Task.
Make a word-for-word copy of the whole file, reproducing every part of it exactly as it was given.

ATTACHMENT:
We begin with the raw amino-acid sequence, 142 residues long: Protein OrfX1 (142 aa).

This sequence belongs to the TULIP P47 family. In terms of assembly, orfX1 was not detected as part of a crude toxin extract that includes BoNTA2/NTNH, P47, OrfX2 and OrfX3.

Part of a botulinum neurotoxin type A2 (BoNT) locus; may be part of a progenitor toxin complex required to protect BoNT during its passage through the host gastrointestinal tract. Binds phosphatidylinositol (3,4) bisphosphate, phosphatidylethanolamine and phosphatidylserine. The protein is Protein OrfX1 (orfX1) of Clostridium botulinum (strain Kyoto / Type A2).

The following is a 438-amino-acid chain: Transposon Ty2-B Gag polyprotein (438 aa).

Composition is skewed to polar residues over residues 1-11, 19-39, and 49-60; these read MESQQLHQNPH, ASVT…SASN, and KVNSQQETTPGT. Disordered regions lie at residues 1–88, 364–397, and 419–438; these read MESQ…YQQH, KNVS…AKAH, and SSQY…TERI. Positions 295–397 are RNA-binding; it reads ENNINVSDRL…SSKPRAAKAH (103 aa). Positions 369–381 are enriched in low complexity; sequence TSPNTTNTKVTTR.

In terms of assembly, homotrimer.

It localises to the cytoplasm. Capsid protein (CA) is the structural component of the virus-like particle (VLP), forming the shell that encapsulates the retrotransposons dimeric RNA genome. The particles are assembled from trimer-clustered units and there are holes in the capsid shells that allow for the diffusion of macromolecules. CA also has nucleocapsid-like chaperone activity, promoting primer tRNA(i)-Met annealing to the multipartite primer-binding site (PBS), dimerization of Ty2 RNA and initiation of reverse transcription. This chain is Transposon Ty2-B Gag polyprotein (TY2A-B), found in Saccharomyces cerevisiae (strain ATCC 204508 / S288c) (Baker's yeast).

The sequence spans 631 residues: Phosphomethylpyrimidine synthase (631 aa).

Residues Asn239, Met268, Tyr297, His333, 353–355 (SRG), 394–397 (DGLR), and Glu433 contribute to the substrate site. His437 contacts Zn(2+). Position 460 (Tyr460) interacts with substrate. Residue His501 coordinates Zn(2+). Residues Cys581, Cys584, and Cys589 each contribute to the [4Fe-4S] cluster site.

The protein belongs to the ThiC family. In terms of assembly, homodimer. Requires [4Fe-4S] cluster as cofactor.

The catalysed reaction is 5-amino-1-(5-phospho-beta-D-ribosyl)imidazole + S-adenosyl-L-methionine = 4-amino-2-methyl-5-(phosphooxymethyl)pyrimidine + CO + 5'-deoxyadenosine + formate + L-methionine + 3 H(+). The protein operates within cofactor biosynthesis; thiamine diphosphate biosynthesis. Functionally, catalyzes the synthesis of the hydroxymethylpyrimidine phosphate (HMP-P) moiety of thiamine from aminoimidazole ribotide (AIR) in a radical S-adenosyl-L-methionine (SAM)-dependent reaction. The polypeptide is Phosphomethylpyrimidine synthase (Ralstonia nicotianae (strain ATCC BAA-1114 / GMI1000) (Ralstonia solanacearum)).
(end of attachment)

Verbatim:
We begin with the raw amino-acid sequence, 142 residues long: Protein OrfX1 (142 aa).

This sequence belongs to the TULIP P47 family. In terms of assembly, orfX1 was not detected as part of a crude toxin extract that includes BoNTA2/NTNH, P47, OrfX2 and OrfX3.

Part of a botulinum neurotoxin type A2 (BoNT) locus; may be part of a progenitor toxin complex required to protect BoNT during its passage through the host gastrointestinal tract. Binds phosphatidylinositol (3,4) bisphosphate, phosphatidylethanolamine and phosphatidylserine. The protein is Protein OrfX1 (orfX1) of Clostridium botulinum (strain Kyoto / Type A2).

The following is a 438-amino-acid chain: Transposon Ty2-B Gag polyprotein (438 aa).

Composition is skewed to polar residues over residues 1-11, 19-39, and 49-60; these read MESQQLHQNPH, ASVT…SASN, and KVNSQQETTPGT. Disordered regions lie at residues 1–88, 364–397, and 419–438; these read MESQ…YQQH, KNVS…AKAH, and SSQY…TERI. Positions 295–397 are RNA-binding; it reads ENNINVSDRL…SSKPRAAKAH (103 aa). Positions 369–381 are enriched in low complexity; sequence TSPNTTNTKVTTR.

In terms of assembly, homotrimer.

It localises to the cytoplasm. Capsid protein (CA) is the structural component of the virus-like particle (VLP), forming the shell that encapsulates the retrotransposons dimeric RNA genome. The particles are assembled from trimer-clustered units and there are holes in the capsid shells that allow for the diffusion of macromolecules. CA also has nucleocapsid-like chaperone activity, promoting primer tRNA(i)-Met annealing to the multipartite primer-binding site (PBS), dimerization of Ty2 RNA and initiation of reverse transcription. This chain is Transposon Ty2-B Gag polyprotein (TY2A-B), found in Saccharomyces cerevisiae (strain ATCC 204508 / S288c) (Baker's yeast).

The sequence spans 631 residues: Phosphomethylpyrimidine synthase (631 aa).

Residues Asn239, Met268, Tyr297, His333, 353–355 (SRG), 394–397 (DGLR), and Glu433 contribute to the substrate site. His437 contacts Zn(2+). Position 460 (Tyr460) interacts with substrate. Residue His501 coordinates Zn(2+). Residues Cys581, Cys584, and Cys589 each contribute to the [4Fe-4S] cluster site.

The protein belongs to the ThiC family. In terms of assembly, homodimer. Requires [4Fe-4S] cluster as cofactor.

The catalysed reaction is 5-amino-1-(5-phospho-beta-D-ribosyl)imidazole + S-adenosyl-L-methionine = 4-amino-2-methyl-5-(phosphooxymethyl)pyrimidine + CO + 5'-deoxyadenosine + formate + L-methionine + 3 H(+). The protein operates within cofactor biosynthesis; thiamine diphosphate biosynthesis. Functionally, catalyzes the synthesis of the hydroxymethylpyrimidine phosphate (HMP-P) moiety of thiamine from aminoimidazole ribotide (AIR) in a radical S-adenosyl-L-methionine (SAM)-dependent reaction. The polypeptide is Phosphomethylpyrimidine synthase (Ralstonia nicotianae (strain ATCC BAA-1114 / GMI1000) (Ralstonia solanacearum)).